My only problems are that I don't like Rorvik and his breakdown at the end is really out of character and badly acted, plus the first Part is very, very padded. I also wished Romana's exit was made into more of a subplot that had been explored throughout the story, where she felt sympathy for the Tharils and decided that she wanted to help them. Her departure is very like that of the ending of Roald Dahl's haunting kid's book The Witches, where the Grandmother and boy decide to dedicate their lives to hunting down the witches, and then it just ends.

But overall, Warriors' Gate is a rich and enjoyable fantasy romp that I enjoy greatly. I definitely recommend it to everyone.
From the Reviewer:
User Rating:
8
Plot Rating:
8
Acting Rating:
8
Replay Rating:
8
Effects Rating:
9
Has Prerequisite(s):
Unsure
Reviewed By: BrainofMorbius23Review Date: 3/5/19 1:23 am
1 out of 1 found this review helpful.

Interesting. Experimental. Abrupt.
This story ends the e space trilogy well I’d argue though not with its rather lacklustre send offs for Romana and k9.
The story centres around a crew stuck in white void with their inslaved time sensitive captives acting up. The doctor and co also are insnared in this void.
Within the void is also a gate that may well lead them out!

The story is visually quite striking and often also quite clever. It has some great cast and even gives k9 a rather comical part (just when you think oh they just blew him up again) he spends most the story reversing around nagging ... it’s a riot!

I won’t go to much further than to say I neglected this trio of stories and this one especially. After years of not seeing it or remembering it I must say it’s pretty great actually!
From the Reviewer:
User Rating:
9
Plot Rating:
10
Acting Rating:
10
Replay Rating:
10
Effects Rating:
9
Has Prerequisite(s):
Unsure
Reviewed By: TCar96Review Date: 9/13/16 5:09 pm
0 out of 1 found this review helpful.

Warriors Gate, the cynics may say, is undergraduate pretension and nigh-on impenetrable. As an undergraduate, with plenty of time to rewatch and a taste for pastures of Who beyond the Williams / RTD comfort zone - I LOVE Warriors Gate.

Before the light at the end of the tunnel (N-Space), the Doctor, Romana & Adric must first get through the tunnel of 'null space', where they find themselves trapped with another timeship. It's hard to discuss the thematic worth of Warriors Gate without getting into spoilers, if you wish to avoid, stop reading now.

Thematically there's slavery, entropy (obviously, season 18 after all!), meta-elements, departure, arrival, life, death, redemption, recompense and remorse. K9 - out. Romana - out. From start to stop, this is heavy, heavy stuff. Dramatic and eerie synth adds to the jawdrapping model work, splices of castles and Gothic architecture starkly juxtaposed with timeships against a backdrop of nothing. Cutting from past to present, to, well... nothing! There's an absolute wealth of concepts and science fiction here, all gelling together rather than pulling the story apart.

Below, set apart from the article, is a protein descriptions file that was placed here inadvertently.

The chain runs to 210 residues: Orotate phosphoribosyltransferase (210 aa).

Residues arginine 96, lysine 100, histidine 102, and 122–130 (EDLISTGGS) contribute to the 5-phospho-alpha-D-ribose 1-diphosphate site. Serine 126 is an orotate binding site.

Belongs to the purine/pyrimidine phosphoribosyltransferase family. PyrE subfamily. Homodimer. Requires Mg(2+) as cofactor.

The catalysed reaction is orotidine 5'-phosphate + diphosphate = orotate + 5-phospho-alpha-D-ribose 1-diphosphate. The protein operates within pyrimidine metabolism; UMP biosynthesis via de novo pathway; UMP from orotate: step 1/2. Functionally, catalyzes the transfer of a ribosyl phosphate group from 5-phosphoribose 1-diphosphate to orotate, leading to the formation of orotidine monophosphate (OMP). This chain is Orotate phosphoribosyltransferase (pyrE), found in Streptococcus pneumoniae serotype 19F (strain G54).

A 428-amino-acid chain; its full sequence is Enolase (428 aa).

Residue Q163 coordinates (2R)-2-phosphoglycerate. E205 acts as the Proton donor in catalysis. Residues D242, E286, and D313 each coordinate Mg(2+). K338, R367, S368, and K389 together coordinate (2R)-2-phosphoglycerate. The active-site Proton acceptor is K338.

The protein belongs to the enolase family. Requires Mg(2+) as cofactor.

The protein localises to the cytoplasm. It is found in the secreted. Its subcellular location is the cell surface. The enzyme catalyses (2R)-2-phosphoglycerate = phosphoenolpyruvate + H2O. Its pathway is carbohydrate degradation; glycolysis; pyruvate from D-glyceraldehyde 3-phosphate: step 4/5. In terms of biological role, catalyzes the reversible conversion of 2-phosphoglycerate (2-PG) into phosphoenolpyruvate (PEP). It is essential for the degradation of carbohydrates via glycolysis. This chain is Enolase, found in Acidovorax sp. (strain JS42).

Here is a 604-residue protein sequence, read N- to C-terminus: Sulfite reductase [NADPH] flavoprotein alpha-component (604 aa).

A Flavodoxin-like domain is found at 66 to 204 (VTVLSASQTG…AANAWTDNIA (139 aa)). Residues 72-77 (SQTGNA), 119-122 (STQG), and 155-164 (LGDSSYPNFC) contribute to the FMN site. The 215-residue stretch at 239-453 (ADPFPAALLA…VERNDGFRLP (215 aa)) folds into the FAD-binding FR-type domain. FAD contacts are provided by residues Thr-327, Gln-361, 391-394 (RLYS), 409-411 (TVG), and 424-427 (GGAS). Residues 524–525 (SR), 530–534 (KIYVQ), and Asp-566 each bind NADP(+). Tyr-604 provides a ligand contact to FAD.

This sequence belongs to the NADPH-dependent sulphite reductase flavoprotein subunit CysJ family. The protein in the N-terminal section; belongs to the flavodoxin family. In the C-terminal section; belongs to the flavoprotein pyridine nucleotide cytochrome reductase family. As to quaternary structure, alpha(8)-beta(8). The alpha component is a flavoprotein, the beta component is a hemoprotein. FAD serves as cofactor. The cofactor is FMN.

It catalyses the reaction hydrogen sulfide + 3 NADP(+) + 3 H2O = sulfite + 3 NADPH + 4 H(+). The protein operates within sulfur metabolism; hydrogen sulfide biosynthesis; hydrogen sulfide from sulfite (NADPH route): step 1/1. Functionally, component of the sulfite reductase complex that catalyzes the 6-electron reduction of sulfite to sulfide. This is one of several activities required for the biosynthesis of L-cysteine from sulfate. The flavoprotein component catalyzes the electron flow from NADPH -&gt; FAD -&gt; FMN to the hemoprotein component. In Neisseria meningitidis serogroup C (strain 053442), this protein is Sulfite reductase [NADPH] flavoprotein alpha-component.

This is all aided and abetted by some awesome direction, cinematography and lighting. Match shots, cso, model work, povs - it has to be the most energetic and frantically directed pieces of Doctor Who up to the early 80's. Performances are all spot on, with the frying of one Tharil genuinely harrowing.

This despite attributing to the mature tone and almost extended universe charm of Warriors Gate, is to its detriment. I believe its possible to query whether Doctor Who ought to ever cross the Rubicon from upsetting to harrowing - but I certainly hold that this cannot be attempted within minutes of a comic double act. The Holmesesque crew gags frankly feel out of place - like throwing Frobisher into the Caves of Androzani. Whilst our leads have subtle jokes, raising the sombre mood of the piece, the guest cast seem to performing a very different interpretation of Warriors Gate. Though not ruinous, the tonal inconsistency is a shade off. Equally problematic is the scale of confusion shrouding the episode. I'm firmly of the camp that a failure for concise clarity is the fault of the production, not the viewer. The recent episode Heaven Sent is a great example of doing this right - high conceptual bizzarro SciFi, easily digestible. Warriors Gate is occasionally a little too hard to follow due to odd choices in pacing exposition, again nothing too ruinous and fairly forgivable given the level of experimentation on display.

Finally, Adric. After State of Decay it's a shame to see Adric so underused, and when used, mischaracterised (i.e. having none). This is even more irritating given Adric is the one regular cast member who is not time-sensitive nor used to such high concept adventuring - a perfect fish out of water character to help us along, woefully under utilised.

These niggles leave Warriors Gate just short of a perfect 10, though nevertheless an essential must watch. As close as televised Who dare to get to Big Finish and VNA levels of brain bending - probably too close for anything more than a very rare treat, and all the more enjoyable and valuable for the rarity!